Monday, June 25, 2007
Medical Care has an interesting article about geographic variations in end of life care. It looks at the phenomenon of wide geographic disparities in end of life spending (last 6 months of life - apparently $8300 in Grand Junction, CO & >$21,000 in McAllen, TX) in Medicare beneficiaries and tries to see if these differences can be explained by patient preferences. The researchers essentially compared end of life preference survey results with regional variations in end of life spending (adjusted to age, sex, and race). The survey proposed to the subjects (all Medicare beneficiaries) a hypothetical terminal illness situation in which they were likely to live less than a year & looked at things like desired location of terminal care/death; whether people would want to be vented if it would extend their life by only a week or a month; if they'd want drugs for comfort even if it meant their lives might be shorter, etc. ~2500 people were surveyed (this was a disappointing but typical response rate of 65%); average age 76; 85% white. Of note: 87% of these subjects would not want ventilation for a week of life gained; 77% wouldn't want it even for a month of life gained. Anyway, when they divided patients up by quintiles of EOL spending & controlled for age, race, and other demographic information there were no differences. That is - the EOL preferences of those in the highest EOL spending regions were the same as those in the lowest spending regions. This of course raises the question of why there is such a disparity in spending and local medical culture is certainly one possibility & is certainly the possibility I'd be most interested in hearing more about (the obvious follow-up study is to mail surveys to physicians about end of life care practices and see if they vary by regional spending). That said, and one of the more annoying things about this study, is that it is well recognized that medical/Medicare spending in general has wide regional variations and it's certainly possible that these differences are explained by those larger/regional forces and not local medical culture. This is unaddressed by the study.
A recent Journal of Clinical Oncology has a couple notable articles. First and briefly was one finding that depressive symptoms are a poor prognostic sign in patients with newly diagnosed hepatobiliary cancer.
Second and less briefly was a study describing a project to integrate palliative care into the care of advanced non-small cell lung cancer patients from the time of diagnosis. The project, which took place at Dana-Farber, involved patients newly diagnosed with Stage IIIb or IV NSCLCa and good performance statuses (presumably all patients with this diagnosis were approached for the study although this is unclear). This paper presents the "phase II" feasibility part of the project: their goal was for the palliative care team to meet with the patients monthly from the time of diagnosis and for at least 6 months & they defined their (feasibility) success as an at least 50% patient 'compliance' rate with the monthly PC visits - basically asking is this even do-able?.
Findings: median survival was 9 months, 1-year survival was 36%, symptoms were very common, and 'compliance' with palliative care visits/symptom assessments was good (overall 86%). The authors note they are now doing a randomized trial comparing early/integrated palliative care with usual care in these patients which will presumably look at symptom improvement, patient & physician acceptability, etc. This is an exciting project & I'm looking forward to the coming results (& hoping they're positive!). The mantra has long been that palliative care should be integrated into cancer care early on, long before the terminal phase. This is easier said than done of course, and there are lots of barriers to doing this (including legitimate questions about whether this really benefits patients - does an entire population 'at risk' benefit from seeing specialized palliative care or are we best "reserved" for the tougher cases and how would you define those tougher cases and make sure they get to palliative care etc. etc.). The only way of knowing for sure is of course studying it, and then you won't know for sure anyway, but it's something - and if it does show a benefit to patients (or health systems in reduced utilization/costs) then it helps us politically in expanding our presence, for instance, in the cancer clinic.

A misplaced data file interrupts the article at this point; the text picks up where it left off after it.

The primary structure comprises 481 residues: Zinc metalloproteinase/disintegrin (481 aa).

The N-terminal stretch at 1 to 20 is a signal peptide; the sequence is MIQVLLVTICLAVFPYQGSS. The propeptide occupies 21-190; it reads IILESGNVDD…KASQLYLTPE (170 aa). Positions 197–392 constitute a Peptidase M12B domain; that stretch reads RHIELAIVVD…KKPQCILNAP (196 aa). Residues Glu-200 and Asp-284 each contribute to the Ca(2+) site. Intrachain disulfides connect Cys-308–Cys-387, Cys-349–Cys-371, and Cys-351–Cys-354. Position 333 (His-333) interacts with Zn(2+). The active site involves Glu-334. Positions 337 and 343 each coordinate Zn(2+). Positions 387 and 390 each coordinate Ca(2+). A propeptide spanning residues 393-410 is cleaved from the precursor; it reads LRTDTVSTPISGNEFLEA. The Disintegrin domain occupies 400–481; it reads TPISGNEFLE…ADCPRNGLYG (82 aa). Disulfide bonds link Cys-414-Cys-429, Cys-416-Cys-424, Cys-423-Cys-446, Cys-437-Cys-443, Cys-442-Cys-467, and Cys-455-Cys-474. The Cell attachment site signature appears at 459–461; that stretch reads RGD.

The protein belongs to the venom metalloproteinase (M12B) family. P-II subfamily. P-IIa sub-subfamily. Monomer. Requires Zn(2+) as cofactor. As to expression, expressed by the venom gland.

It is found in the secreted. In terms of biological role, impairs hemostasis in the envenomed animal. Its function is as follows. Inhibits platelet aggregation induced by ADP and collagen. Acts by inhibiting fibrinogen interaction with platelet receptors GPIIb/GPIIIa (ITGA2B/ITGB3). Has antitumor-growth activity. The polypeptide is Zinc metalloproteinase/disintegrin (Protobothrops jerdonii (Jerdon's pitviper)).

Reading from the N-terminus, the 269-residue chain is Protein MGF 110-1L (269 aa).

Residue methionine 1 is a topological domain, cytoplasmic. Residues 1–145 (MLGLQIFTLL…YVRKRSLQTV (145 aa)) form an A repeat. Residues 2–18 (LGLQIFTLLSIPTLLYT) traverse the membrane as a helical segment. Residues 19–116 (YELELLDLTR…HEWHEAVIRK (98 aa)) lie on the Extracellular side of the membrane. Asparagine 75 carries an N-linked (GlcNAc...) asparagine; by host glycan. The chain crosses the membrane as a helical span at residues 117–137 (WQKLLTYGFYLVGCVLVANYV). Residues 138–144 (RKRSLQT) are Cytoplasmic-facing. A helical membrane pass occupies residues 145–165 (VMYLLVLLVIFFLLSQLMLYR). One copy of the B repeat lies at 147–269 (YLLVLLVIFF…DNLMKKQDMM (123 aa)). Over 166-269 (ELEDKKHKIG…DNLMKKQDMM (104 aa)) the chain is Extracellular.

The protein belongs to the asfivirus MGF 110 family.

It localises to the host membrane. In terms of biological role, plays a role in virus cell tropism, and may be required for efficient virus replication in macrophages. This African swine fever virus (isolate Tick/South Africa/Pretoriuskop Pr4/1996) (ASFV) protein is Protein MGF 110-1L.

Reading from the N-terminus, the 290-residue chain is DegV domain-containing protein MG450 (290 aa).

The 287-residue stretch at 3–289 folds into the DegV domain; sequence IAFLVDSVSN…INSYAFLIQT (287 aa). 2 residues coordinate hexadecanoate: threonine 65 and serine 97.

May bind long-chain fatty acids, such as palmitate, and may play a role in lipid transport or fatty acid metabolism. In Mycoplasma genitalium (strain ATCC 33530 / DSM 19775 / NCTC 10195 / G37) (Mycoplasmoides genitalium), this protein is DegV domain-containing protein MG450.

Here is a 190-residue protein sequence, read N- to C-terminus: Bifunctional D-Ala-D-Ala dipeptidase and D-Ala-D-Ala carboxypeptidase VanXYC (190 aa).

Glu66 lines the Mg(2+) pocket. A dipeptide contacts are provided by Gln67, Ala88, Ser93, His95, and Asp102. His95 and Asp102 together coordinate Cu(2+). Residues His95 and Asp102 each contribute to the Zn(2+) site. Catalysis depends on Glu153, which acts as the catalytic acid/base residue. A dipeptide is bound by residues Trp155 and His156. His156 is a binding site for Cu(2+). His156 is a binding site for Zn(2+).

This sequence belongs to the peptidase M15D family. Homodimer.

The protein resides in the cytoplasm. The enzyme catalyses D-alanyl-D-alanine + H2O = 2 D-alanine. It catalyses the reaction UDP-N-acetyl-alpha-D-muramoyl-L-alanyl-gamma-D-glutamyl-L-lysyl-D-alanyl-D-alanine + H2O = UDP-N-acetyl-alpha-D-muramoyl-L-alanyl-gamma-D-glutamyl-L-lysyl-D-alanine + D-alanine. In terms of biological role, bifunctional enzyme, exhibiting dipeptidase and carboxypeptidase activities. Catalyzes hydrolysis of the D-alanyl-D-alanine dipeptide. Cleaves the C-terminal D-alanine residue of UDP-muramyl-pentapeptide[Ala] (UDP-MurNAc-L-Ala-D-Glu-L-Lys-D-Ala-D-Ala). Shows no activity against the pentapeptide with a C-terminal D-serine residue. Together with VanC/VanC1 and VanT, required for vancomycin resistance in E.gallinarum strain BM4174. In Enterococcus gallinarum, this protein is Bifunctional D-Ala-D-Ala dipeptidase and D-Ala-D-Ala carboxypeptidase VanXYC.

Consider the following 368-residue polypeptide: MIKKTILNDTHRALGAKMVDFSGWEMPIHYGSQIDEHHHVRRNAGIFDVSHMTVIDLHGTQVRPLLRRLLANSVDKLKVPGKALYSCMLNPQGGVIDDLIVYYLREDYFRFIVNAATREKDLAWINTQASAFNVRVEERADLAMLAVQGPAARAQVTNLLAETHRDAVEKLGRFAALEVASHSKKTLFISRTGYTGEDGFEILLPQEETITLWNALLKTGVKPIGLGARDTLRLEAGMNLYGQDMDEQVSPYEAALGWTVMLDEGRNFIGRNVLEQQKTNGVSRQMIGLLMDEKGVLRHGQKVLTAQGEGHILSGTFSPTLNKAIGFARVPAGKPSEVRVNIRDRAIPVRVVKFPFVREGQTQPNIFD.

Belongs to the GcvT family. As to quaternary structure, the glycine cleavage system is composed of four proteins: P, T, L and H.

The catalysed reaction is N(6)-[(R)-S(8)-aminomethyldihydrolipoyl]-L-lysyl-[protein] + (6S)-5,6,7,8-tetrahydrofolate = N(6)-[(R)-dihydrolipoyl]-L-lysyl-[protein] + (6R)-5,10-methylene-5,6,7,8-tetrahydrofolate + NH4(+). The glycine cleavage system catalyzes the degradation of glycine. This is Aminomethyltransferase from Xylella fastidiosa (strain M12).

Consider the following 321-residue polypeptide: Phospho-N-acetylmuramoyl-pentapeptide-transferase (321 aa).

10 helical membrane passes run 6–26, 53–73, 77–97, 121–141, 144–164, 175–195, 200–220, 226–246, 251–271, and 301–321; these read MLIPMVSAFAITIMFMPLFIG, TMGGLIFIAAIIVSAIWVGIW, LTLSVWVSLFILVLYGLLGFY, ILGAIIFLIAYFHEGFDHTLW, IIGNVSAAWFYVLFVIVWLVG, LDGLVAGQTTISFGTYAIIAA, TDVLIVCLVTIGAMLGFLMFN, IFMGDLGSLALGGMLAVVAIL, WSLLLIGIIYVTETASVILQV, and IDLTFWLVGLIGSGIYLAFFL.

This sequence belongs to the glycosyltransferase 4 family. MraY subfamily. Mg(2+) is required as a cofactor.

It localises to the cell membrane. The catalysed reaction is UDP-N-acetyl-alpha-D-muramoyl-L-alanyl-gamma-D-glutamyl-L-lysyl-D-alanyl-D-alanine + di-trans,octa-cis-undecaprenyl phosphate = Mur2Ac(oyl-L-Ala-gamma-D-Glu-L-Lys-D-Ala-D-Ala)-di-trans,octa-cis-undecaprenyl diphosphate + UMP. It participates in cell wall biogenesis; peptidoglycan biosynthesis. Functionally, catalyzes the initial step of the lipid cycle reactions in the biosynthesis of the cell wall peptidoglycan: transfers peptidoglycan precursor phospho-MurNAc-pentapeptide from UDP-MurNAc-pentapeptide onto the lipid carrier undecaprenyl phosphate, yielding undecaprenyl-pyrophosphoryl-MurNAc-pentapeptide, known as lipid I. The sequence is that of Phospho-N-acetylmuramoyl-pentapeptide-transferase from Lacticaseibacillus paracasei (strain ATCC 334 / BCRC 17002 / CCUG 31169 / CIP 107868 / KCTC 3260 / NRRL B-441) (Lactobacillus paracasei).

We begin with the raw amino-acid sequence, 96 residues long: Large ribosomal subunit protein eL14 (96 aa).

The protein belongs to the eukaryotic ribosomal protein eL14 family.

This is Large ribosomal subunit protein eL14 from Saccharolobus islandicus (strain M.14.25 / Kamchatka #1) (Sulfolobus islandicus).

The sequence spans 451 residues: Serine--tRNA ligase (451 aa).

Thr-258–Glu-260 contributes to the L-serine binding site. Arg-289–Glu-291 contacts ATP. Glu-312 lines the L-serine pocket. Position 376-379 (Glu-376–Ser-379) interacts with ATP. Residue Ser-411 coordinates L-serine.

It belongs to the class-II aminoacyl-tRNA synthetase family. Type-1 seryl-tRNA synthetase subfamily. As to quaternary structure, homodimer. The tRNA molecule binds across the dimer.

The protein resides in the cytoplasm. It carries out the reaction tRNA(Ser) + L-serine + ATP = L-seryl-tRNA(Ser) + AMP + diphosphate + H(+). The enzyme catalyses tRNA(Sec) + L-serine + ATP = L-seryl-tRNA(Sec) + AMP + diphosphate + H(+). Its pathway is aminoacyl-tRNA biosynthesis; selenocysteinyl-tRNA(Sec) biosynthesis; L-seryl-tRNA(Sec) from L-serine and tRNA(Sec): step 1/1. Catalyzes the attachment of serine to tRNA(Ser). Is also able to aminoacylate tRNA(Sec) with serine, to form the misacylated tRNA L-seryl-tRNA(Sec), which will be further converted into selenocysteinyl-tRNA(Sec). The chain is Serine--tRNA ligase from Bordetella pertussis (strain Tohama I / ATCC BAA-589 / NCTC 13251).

Journal of General Internal Medicine recently had a couple of articles about end of life care & the chronically homeless. They are both based on qualitative research done with homeless people in Minnesota . The first is about homeless persons' attitudes towards death & dying and the second is about end of life concerns/preferences (both available in free full-text). My favorite quote:
'For some participants advance care planning meant discussion with significant others and/or appointment of a proxy; however, the most cited forms of advance care planning included written documentation of wishes or contact information, personal identification, or written directive or other advance care planning document. One participant voiced a typical strategy to dictate circumstances of his death: "In my wallet, I have a card with my sister's name and a phone number. Do I want to be buried in Minnesota? Hell no!"'